The NYT notes that the Log Cabin Republican court case challenging 'DADT' continues:
Meanwhile, the system for discharging people found to be gay has not been dismantled.
So what’s going on? Is “don’t ask, don’t tell” a legal zombie — dead but still walking around? Even those involved in the case say they find the situation absurd — and frustrating.
“Why is the case still alive?” asked R. Clarke Cooper, the executive director of the Log Cabin Republicans, the group that sued in federal court to have the policy overturned. “A lot of people would be surprised to know that the discharge panels are still in place.”
The problem, Mr. Cooper explained, is one of timing: “don’t ask, don’t tell” is not quite dead, and so the fight over killing it in the courts is still, improbably, alive.
The DOj tries to explain:
Tracy Schmaler, a spokeswoman for the Department of Justice, noted the traditional role of the executive branch in defending statutes passed by Congress, and added, “In light of the Congressional vote to repeal the ‘don’t ask, don’t tell,’ policy, we are working with the Department of Defense to take the appropriate steps in pending cases to conform with the recently passed law and the process established for repealing this policy.”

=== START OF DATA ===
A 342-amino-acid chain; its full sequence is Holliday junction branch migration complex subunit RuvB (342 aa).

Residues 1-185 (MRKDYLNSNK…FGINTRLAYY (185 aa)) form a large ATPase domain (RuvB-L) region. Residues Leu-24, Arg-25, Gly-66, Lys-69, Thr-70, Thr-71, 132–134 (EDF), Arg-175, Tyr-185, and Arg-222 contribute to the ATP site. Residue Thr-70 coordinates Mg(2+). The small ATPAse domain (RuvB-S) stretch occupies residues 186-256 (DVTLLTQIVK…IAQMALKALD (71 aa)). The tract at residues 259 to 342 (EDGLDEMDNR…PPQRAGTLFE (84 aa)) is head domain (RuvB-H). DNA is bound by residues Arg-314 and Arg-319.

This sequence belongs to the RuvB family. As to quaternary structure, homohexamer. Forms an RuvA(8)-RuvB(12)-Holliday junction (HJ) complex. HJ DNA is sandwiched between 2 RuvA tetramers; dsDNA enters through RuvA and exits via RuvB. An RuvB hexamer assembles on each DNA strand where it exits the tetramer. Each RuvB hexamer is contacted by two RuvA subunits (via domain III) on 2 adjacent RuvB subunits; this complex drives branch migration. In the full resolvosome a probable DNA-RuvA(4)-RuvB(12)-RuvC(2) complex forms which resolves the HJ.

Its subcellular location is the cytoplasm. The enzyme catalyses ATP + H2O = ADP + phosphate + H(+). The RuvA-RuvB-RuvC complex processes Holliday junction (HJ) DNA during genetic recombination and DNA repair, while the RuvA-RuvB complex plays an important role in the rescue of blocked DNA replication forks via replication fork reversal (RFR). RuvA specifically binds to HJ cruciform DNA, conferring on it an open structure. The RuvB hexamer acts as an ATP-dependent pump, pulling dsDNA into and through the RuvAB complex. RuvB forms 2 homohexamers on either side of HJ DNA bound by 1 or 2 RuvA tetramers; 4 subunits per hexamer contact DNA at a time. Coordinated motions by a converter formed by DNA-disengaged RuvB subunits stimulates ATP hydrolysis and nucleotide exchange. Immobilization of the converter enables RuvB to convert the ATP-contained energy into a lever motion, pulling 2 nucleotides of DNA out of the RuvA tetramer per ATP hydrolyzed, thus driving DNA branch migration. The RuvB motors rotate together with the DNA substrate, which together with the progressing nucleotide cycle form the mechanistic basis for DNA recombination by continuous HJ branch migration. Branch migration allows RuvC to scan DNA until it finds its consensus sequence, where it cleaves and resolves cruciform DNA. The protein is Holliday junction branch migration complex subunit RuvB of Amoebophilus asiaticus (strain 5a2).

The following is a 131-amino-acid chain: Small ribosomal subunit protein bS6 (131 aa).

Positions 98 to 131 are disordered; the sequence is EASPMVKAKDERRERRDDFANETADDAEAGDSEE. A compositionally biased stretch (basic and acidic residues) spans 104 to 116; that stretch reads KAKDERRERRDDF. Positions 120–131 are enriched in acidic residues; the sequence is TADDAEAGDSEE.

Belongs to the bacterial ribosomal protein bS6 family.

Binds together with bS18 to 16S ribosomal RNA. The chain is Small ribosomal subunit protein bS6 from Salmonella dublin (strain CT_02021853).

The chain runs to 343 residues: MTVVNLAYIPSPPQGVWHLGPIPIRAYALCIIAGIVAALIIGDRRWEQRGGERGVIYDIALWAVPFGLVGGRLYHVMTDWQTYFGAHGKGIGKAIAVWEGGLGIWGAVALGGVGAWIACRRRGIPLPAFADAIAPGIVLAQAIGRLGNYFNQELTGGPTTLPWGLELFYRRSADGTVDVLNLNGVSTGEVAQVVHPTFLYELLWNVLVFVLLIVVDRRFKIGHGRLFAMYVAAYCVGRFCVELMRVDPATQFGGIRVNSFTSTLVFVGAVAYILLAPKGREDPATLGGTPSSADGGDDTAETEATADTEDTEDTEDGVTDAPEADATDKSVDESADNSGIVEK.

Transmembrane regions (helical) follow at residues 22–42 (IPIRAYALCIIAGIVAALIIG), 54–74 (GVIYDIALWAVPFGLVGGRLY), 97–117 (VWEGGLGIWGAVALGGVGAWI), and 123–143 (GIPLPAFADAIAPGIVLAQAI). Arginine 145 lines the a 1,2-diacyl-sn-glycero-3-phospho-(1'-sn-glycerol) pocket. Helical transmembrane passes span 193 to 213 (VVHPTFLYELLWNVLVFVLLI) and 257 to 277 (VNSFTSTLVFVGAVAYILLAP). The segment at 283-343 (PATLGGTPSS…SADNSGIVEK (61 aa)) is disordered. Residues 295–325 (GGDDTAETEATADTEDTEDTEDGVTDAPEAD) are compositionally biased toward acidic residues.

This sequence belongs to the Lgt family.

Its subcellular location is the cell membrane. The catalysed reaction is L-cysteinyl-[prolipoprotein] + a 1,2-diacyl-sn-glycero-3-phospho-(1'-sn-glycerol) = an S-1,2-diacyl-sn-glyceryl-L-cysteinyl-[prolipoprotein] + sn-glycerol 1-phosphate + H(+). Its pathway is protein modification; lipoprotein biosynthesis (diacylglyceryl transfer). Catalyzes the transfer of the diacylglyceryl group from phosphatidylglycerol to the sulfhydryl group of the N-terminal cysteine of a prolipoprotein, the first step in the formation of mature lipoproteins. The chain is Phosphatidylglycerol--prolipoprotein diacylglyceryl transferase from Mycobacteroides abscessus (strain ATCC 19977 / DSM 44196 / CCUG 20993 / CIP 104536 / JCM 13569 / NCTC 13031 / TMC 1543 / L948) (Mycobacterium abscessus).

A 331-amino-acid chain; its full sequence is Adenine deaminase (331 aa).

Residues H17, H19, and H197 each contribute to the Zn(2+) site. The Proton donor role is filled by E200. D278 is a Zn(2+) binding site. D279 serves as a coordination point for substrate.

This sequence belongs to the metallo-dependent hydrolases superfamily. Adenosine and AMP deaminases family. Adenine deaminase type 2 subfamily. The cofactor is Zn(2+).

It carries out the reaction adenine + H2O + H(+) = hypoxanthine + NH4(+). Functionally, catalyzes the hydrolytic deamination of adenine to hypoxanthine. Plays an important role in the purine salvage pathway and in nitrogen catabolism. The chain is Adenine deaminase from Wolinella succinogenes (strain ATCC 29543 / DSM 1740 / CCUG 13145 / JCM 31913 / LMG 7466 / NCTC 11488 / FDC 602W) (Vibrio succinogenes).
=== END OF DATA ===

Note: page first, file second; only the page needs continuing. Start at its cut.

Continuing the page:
Dan Woods, the lawyer for the Log Cabin Republicans, said, “The sad thing is that they are fighting for a policy that the president admits is bad for the military.” Now that Congress has acted, the administration’s straddle is more uncomfortable still.